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Grassley Charges Democrats With Exempting Staffers From New Insurance Programs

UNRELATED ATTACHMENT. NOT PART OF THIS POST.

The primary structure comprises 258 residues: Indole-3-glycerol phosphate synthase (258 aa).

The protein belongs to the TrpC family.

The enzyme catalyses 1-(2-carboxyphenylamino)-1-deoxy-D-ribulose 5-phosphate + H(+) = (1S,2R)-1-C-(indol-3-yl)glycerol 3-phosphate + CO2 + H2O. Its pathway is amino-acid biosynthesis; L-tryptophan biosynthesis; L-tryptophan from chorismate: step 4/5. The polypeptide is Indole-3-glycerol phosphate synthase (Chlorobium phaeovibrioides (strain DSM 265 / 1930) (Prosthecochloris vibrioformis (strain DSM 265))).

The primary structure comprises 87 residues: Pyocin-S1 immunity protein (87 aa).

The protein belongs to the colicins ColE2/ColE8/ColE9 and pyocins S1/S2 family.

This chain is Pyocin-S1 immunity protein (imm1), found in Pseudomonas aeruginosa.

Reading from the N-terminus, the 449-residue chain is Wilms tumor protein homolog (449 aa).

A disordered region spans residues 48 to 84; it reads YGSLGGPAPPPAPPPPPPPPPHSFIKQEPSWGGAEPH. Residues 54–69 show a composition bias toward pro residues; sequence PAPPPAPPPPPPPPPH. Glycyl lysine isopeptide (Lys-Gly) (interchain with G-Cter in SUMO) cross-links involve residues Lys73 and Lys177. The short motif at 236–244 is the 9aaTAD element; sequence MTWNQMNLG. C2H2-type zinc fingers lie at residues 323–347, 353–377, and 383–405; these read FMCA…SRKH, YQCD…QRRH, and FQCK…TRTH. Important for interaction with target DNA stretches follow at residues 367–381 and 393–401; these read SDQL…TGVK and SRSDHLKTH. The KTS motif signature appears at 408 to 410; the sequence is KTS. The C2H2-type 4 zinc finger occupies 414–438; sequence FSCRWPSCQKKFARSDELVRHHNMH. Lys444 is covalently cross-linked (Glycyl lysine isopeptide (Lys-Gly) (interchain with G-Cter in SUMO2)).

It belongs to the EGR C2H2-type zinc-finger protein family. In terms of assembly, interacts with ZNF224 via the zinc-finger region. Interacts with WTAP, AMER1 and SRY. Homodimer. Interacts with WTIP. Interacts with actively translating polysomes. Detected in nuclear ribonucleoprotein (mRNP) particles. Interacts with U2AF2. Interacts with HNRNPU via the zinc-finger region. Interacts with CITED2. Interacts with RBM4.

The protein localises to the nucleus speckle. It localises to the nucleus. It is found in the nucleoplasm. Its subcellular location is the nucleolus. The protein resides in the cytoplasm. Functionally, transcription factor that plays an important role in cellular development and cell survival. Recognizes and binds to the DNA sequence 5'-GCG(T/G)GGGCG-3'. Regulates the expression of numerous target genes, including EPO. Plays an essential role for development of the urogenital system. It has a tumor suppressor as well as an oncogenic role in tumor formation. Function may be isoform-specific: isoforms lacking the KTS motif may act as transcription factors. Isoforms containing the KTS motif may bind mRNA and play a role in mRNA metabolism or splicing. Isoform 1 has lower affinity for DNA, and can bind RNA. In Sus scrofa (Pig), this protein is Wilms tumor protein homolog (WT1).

Senate Finance ranking member Chuck Grassley (R-Iowa) accused Senate Democratic leaders Tuesday of exempting most of their staffers from having to take part in the new health insurance programs that they hope to create under the health care bill currently being debated in the chamber.Using an analysis by the nonpartisan Congressional Research Service, Grassley said Senate Majority Leader Harry Reid’s (D-Nev.) rewrite of the measure eviscerated an amendment the Iowan inserted into the bill during the Finance panel’s markup earlier this fall.“Careful examination by the Congressional Research Service of the bill that Senator Reid brought to the floor revealed that one of the things that happened behind closed doors was that leadership and committee staff ended up being carved out from having to live under the new health care exchanges that this legislation would create and impose on the rest of the country,— Grassley said in a statement. “This creates a double standard. It’s inexcusable.—Grassley’s original Finance Committee amendment required all Members and all Congressional staff to participate in the insurance exchanges created by the bill. The current bill would only apply to staffers in Members’ “official offices,— which would presumably mean leadership and committee staffers, the CRS concluded according to a Grassley aide.The exchanges, which would allow people to choose from several insurance companies’ plans, would be modeled after the Federal Employees Health Benefits Program. The bill would add a public health insurance option to the exchanges for states that do not opt out of the program, but primarily, the bill limits exchange participants to individuals without employer-provided insurance and small businesses.Grassley said he plans to offer an amendment on the floor not only to include leadership and committee staffers but also to rope in employees of the president, vice president and cabinet agencies.“The President, the White House staff and cabinet secretaries are working very hard for this massive overhaul of America’s health care system. It’s only fair and logical that if this bill becomes law, these leaders should themselves be subject to the reforms,— Grassley said.A Reid spokeswoman said the leader believes employees in Members’ leadership offices would be included in the bill’s exchanges, but committee staffers would indeed be excluded. The spokeswoman said that Reid adopted language authored by Sen. Tom Coburn (R-Okla.) during the Health, Education, Labor and Pensions Committee markup and that the change was made to make sure that nonpolitical employees of Congress, such as the Senate legislative counsel and people working for the Architect of the Capitol, would not be required to participate in the exchange. The rationale behind not requiring nonpolitical Capitol staffers to participate came from President Barack Obama’s pledge that people who currently receive employer-provided coverage would not be forced to change their plans, the aide noted.

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